The War Plugin

The War plugin extends the Java plugin to add support for assembling web application WAR files. It disables the default JAR archive generation of the Java plugin and adds a default WAR archive task.


To use the War plugin, include the following in your build script:

Example: Using the War plugin


apply plugin: 'war'


The War plugin adds the following tasks to the project.

War plugin - tasks

Task name Depends on Type Description




Assembles the application WAR file.

The War plugin adds the following dependencies to tasks added by the Java plugin.

War plugin - additional task dependencies

Task name Depends on



Figure: War plugin - tasks

War plugin - tasks

Project layout

War plugin - project layout

Directory Meaning


Web application sources

Dependency management

The War plugin adds two dependency configurations named providedCompile and providedRuntime. Those two configurations have the same scope as the respective compile and runtime configurations, except that they are not added to the WAR archive. It is important to note that those provided configurations work transitively. Let’s say you add commons-httpclient:commons-httpclient:3.0 to any of the provided configurations. This dependency has a dependency on commons-codec. Because this is a “provided” configuration, this means that neither of these dependencies will be added to your WAR, even if the commons-codec library is an explicit dependency of your compile configuration. If you don’t want this transitive behavior, simply declare your provided dependencies like commons-httpclient:commons-httpclient:3.0@jar.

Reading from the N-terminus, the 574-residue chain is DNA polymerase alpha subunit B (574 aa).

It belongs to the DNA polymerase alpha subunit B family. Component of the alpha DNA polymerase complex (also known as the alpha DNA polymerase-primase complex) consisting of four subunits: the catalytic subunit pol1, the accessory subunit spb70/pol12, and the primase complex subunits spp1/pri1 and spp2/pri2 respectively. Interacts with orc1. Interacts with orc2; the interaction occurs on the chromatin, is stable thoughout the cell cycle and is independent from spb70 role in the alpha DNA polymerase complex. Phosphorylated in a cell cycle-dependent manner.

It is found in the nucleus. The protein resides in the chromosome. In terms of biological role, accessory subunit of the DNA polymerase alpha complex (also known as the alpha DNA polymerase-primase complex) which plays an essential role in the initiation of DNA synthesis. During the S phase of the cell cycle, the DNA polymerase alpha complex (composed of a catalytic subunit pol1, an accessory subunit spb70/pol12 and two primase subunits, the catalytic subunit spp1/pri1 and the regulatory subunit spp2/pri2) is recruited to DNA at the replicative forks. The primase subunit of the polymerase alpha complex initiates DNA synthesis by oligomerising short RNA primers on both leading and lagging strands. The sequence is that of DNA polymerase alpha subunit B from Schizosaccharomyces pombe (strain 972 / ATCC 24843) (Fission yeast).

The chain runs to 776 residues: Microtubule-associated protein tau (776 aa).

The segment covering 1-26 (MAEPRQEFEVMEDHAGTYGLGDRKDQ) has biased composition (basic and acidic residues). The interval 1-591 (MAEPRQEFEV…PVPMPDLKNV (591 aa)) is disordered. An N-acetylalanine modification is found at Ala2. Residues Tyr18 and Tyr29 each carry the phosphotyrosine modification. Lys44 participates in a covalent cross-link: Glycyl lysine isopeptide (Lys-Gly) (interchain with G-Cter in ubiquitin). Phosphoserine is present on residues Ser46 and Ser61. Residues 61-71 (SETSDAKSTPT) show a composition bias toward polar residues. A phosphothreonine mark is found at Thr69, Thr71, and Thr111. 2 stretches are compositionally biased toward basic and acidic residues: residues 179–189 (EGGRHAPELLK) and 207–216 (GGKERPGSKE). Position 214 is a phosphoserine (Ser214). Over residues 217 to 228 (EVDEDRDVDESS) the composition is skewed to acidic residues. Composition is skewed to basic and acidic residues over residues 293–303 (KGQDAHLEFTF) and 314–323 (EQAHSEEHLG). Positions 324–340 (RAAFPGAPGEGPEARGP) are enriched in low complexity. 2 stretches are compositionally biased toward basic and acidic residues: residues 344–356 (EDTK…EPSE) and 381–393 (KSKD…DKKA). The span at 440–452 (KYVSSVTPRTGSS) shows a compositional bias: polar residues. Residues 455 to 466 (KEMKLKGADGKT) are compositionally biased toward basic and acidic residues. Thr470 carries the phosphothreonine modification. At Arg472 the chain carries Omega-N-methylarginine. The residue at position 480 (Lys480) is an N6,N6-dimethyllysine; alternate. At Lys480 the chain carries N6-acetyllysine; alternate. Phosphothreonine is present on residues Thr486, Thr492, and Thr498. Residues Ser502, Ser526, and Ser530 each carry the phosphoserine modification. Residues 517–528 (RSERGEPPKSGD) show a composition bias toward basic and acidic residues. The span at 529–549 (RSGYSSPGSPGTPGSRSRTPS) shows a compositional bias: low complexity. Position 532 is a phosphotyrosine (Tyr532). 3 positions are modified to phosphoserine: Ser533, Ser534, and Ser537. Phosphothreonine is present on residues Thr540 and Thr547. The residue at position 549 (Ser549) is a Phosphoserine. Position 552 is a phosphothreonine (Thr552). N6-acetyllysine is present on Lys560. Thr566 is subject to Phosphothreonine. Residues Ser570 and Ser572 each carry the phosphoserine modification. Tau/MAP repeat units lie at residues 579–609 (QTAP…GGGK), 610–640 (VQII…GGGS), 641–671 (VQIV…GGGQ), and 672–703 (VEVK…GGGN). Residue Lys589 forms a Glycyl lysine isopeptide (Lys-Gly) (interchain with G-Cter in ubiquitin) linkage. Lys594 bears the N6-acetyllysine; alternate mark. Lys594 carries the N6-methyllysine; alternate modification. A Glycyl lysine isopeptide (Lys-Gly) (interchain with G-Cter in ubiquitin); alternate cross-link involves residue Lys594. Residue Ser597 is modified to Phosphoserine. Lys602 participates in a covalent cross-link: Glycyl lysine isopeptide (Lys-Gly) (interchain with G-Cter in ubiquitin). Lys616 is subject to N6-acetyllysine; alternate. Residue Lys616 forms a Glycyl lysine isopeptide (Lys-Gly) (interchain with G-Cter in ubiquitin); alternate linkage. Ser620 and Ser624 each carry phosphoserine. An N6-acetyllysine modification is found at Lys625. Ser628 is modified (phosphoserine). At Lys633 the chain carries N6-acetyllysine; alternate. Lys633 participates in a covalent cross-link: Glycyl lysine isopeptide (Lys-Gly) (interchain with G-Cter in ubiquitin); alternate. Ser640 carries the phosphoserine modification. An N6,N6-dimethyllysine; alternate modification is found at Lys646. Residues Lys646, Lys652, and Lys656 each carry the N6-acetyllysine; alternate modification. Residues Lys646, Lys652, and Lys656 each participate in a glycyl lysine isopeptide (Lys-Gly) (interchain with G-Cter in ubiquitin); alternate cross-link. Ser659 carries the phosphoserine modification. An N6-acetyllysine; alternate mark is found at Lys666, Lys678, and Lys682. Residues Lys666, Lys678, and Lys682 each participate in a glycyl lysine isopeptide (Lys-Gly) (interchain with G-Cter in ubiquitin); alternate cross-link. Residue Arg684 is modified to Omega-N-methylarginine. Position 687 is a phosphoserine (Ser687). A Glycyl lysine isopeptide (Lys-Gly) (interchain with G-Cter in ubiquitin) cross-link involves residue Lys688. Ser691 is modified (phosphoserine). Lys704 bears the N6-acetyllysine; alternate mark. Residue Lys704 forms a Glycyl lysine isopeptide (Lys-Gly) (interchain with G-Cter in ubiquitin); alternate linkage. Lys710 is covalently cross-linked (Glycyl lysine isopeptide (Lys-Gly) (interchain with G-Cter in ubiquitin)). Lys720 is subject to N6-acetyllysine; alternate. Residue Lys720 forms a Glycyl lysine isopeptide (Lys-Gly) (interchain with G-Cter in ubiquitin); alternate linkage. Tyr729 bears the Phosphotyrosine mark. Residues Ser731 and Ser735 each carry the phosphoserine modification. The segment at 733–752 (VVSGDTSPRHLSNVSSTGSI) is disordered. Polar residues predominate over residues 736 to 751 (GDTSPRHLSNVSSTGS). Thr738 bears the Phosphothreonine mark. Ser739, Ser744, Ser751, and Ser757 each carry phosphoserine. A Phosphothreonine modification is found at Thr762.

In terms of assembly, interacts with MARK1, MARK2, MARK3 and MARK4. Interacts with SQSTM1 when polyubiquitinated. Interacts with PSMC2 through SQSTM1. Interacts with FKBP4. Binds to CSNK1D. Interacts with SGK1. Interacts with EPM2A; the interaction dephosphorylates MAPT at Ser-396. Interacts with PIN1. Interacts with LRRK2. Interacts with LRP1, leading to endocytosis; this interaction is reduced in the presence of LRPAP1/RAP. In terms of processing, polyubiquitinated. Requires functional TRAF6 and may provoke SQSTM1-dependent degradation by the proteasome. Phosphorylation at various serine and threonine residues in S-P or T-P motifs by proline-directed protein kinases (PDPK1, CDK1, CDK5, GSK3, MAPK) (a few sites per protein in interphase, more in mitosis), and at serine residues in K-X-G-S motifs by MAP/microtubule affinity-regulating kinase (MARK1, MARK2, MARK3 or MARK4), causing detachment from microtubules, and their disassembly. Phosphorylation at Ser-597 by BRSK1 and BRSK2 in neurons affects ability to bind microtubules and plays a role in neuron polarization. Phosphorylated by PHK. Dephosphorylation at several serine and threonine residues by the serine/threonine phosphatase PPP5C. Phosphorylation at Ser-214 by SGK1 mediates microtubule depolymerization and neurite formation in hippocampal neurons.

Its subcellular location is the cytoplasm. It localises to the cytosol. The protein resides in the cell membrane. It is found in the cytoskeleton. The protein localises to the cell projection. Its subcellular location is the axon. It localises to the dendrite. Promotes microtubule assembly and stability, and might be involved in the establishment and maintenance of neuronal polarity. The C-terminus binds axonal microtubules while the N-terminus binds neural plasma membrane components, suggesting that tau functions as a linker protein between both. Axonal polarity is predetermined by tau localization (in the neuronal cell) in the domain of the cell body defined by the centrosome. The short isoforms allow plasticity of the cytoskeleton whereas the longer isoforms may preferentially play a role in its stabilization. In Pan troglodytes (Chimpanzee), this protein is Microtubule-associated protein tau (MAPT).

Convention properties

War plugin - directory properties

Property name Type Default value Description




The name of the web application source directory, relative to the project directory.


File (read-only)


The web application source directory.

These properties are provided by a WarPluginConvention convention object.


The default behavior of the War task is to copy the content of src/main/webapp to the root of the archive. Your webapp directory may of course contain a WEB-INF sub-directory, which may contain a web.xml file. Your compiled classes are compiled to WEB-INF/classes. All the dependencies of the runtime [16] configuration are copied to WEB-INF/lib.

The War class in the API documentation has additional useful information.


Here is an example with the most important customization options:

Example: Customization of war plugin


configurations {

repositories {
   flatDir { dirs "lib" }

dependencies {
    compile module(":compile:1.0") {
        dependency ":compile-transitive-1.0@jar"
        dependency ":providedCompile-transitive:1.0@jar"
    providedCompile "javax.servlet:servlet-api:2.5"
    providedCompile module(":providedCompile:1.0") {
        dependency ":providedCompile-transitive:1.0@jar"
    runtime ":runtime:1.0"
    providedRuntime ":providedRuntime:1.0@jar"
    testCompile "junit:junit:4.12"
    moreLibs ":otherLib:1.0"

war {
    from 'src/rootContent' // adds a file-set to the root of the archive
    webInf { from 'src/additionalWebInf' } // adds a file-set to the WEB-INF dir.
    classpath fileTree('additionalLibs') // adds a file-set to the WEB-INF/lib dir.
    classpath configurations.moreLibs // adds a configuration to the WEB-INF/lib dir.
    webXml = file('src/someWeb.xml') // copies a file to WEB-INF/web.xml

Of course one can configure the different file-sets with a closure to define excludes and includes.

[16] The runtime configuration extends the compile configuration.